The Chainlink

Race Report: Chicago Cross Cup - Hopkins Park

By CrossIdiot (Words and photos by Jeremy Bloyd-Peshkin unless noted. Cover photo by Yasmeen Schuller)

Let me begin by saying that my quads hurt.

It was an early start to the day. Even though I was only going to be racing in the Men's cat 4/5 race (the last race of the day), I was hitching a ride out to DeKalb with my teammates who were racing earlier and so we had to leave early. Bikes partially dismantled and stuffed in the back of the car and coffee in hand, we rolled into Hopkins Park during the Masters races and were able to take our time setting up and still have loads of time to pre-ride the course before our first races.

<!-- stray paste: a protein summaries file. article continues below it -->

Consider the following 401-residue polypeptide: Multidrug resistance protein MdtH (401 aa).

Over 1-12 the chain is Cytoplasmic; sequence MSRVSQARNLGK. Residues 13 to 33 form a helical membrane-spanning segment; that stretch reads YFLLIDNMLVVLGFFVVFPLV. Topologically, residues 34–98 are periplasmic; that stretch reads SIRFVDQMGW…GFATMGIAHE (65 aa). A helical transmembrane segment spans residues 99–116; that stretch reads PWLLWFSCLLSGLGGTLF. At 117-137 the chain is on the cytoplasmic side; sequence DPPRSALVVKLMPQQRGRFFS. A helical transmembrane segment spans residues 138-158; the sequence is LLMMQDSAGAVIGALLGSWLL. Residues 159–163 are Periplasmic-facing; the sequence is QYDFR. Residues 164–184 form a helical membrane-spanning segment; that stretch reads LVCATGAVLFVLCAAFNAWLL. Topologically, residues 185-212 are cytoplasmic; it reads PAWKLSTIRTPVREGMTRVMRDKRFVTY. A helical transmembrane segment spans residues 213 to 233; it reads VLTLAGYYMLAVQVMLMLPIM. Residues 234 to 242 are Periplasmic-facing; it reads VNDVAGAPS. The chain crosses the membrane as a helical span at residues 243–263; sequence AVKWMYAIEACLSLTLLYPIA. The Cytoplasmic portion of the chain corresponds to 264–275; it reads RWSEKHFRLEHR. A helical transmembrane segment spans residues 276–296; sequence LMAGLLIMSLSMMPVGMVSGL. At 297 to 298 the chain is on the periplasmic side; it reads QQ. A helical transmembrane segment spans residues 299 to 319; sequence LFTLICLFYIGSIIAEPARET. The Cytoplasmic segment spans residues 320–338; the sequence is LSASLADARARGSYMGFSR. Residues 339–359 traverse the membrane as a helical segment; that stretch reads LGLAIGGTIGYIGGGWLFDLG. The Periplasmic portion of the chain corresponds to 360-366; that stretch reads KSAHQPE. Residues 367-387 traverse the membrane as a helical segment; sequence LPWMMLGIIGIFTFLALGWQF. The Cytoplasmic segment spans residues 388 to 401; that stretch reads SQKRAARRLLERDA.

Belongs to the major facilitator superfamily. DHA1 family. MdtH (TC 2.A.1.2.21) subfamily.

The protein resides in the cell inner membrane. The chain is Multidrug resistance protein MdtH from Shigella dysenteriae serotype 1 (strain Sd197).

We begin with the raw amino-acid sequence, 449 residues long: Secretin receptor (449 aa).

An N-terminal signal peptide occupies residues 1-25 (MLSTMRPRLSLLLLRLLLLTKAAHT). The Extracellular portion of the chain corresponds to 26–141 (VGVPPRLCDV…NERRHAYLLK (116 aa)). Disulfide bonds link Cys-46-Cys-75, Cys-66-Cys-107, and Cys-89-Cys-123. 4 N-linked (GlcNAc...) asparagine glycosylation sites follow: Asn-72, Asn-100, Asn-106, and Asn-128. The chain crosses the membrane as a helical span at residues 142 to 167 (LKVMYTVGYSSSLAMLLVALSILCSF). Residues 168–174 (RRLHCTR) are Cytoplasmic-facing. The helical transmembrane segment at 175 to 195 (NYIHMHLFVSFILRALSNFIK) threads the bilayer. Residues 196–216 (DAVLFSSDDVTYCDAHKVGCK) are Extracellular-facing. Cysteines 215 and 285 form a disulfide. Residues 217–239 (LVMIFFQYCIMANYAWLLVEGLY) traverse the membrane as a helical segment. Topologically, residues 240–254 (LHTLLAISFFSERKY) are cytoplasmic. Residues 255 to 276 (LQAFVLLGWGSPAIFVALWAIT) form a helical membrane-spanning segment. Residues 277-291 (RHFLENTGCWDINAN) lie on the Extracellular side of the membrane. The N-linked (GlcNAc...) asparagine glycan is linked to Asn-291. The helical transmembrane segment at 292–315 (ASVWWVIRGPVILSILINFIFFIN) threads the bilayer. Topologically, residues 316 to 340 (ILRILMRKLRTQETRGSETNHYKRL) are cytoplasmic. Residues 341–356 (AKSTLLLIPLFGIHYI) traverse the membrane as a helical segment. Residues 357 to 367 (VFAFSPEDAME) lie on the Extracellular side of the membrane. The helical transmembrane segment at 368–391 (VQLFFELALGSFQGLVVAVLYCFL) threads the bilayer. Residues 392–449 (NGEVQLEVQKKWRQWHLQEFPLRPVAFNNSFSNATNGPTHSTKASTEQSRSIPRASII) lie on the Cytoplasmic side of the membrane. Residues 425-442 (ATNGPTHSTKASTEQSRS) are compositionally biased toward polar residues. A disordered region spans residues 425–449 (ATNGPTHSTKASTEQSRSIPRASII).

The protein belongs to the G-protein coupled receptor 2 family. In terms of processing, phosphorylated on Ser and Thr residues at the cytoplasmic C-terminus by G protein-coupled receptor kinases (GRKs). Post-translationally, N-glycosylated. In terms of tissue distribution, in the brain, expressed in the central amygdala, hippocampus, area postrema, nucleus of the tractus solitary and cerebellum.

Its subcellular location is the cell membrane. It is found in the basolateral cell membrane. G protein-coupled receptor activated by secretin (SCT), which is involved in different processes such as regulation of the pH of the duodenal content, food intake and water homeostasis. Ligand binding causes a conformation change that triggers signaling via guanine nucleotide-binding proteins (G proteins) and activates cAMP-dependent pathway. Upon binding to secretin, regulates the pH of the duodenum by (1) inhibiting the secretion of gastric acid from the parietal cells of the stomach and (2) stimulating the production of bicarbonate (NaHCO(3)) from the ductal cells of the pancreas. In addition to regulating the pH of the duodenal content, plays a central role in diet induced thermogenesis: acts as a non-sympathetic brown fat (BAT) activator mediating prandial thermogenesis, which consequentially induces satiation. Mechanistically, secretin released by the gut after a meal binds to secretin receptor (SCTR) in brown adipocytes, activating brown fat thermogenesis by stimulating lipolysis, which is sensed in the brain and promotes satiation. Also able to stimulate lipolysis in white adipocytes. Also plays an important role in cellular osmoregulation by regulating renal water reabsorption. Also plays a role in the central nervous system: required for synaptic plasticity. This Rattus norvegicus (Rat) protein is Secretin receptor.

I was able to walk a lot of the course while Zach ripped along in the single-speed open. The course was much longer than I expected, with laps being just shy of two miles. Having never even been to a cross race before, I wasn't sure what to expect, but I guess it wasn't that. Partly as a result of the course being so long, lap times were long. And that meant in a 30-minute race there might only barely be time for three laps! I had to learn the course in advance somehow; there would be no time during the race. So I walked and snapped photos and looked at the line around the track. I ate lunch, and at the insistence of my teammates I suited up and went for a pre-ride. In between races, the track opens for 10 or so minutes and registered competitors can so a practice lap. I felt weird doing a lap so early - three hours until my race - but it turned out that no one was judging me openly for it and it was all in my head. It was a good thing I did the ride. I was bouncing around like crazy because I hadn't let any air out of my tires, which were like rocks at 80 psi. Many of the corners I had misjudged in my walk earlier, the fast off-camber sweepers were slipperier than I thought and the tight, muddy hairpins grippier. But the most surprising thing was how difficult it was to maintain any kind of speed on grass and mud! I don't think I've ever worked as hard for a low-teens average speed. I did my lap, got off the course, and went to cheer on Leah.